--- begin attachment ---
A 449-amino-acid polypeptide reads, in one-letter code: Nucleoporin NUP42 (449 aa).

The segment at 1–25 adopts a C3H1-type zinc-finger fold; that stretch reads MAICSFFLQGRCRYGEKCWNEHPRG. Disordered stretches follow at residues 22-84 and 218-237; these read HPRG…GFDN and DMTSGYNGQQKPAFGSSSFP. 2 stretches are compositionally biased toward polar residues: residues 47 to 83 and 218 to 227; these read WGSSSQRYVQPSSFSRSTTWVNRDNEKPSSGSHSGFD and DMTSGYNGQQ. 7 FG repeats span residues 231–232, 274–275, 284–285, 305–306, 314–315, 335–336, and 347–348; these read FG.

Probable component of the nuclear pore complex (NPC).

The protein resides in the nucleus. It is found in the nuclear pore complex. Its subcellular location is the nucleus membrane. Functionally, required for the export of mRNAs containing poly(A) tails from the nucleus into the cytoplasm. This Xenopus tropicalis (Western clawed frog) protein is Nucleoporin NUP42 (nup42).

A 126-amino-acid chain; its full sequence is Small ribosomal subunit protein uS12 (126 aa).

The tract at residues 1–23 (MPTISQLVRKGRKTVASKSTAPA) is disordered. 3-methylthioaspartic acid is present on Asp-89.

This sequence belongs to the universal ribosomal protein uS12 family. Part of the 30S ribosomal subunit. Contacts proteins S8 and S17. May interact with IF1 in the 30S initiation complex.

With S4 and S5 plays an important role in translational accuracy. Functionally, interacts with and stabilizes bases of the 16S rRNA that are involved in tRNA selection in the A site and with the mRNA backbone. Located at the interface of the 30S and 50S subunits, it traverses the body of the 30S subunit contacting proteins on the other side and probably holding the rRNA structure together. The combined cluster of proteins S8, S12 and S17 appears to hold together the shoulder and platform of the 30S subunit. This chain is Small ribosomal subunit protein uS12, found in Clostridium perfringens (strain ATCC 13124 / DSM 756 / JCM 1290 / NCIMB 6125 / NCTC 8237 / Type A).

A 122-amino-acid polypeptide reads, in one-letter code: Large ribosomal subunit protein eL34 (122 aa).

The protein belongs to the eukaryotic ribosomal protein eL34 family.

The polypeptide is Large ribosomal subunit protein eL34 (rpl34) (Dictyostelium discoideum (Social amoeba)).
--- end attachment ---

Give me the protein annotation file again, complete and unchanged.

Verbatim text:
A 449-amino-acid polypeptide reads, in one-letter code: Nucleoporin NUP42 (449 aa).

The segment at 1–25 adopts a C3H1-type zinc-finger fold; that stretch reads MAICSFFLQGRCRYGEKCWNEHPRG. Disordered stretches follow at residues 22-84 and 218-237; these read HPRG…GFDN and DMTSGYNGQQKPAFGSSSFP. 2 stretches are compositionally biased toward polar residues: residues 47 to 83 and 218 to 227; these read WGSSSQRYVQPSSFSRSTTWVNRDNEKPSSGSHSGFD and DMTSGYNGQQ. 7 FG repeats span residues 231–232, 274–275, 284–285, 305–306, 314–315, 335–336, and 347–348; these read FG.

Probable component of the nuclear pore complex (NPC).

The protein resides in the nucleus. It is found in the nuclear pore complex. Its subcellular location is the nucleus membrane. Functionally, required for the export of mRNAs containing poly(A) tails from the nucleus into the cytoplasm. This Xenopus tropicalis (Western clawed frog) protein is Nucleoporin NUP42 (nup42).

A 126-amino-acid chain; its full sequence is Small ribosomal subunit protein uS12 (126 aa).

The tract at residues 1–23 (MPTISQLVRKGRKTVASKSTAPA) is disordered. 3-methylthioaspartic acid is present on Asp-89.

This sequence belongs to the universal ribosomal protein uS12 family. Part of the 30S ribosomal subunit. Contacts proteins S8 and S17. May interact with IF1 in the 30S initiation complex.

With S4 and S5 plays an important role in translational accuracy. Functionally, interacts with and stabilizes bases of the 16S rRNA that are involved in tRNA selection in the A site and with the mRNA backbone. Located at the interface of the 30S and 50S subunits, it traverses the body of the 30S subunit contacting proteins on the other side and probably holding the rRNA structure together. The combined cluster of proteins S8, S12 and S17 appears to hold together the shoulder and platform of the 30S subunit. This chain is Small ribosomal subunit protein uS12, found in Clostridium perfringens (strain ATCC 13124 / DSM 756 / JCM 1290 / NCIMB 6125 / NCTC 8237 / Type A).

A 122-amino-acid polypeptide reads, in one-letter code: Large ribosomal subunit protein eL34 (122 aa).

The protein belongs to the eukaryotic ribosomal protein eL34 family.

The polypeptide is Large ribosomal subunit protein eL34 (rpl34) (Dictyostelium discoideum (Social amoeba)).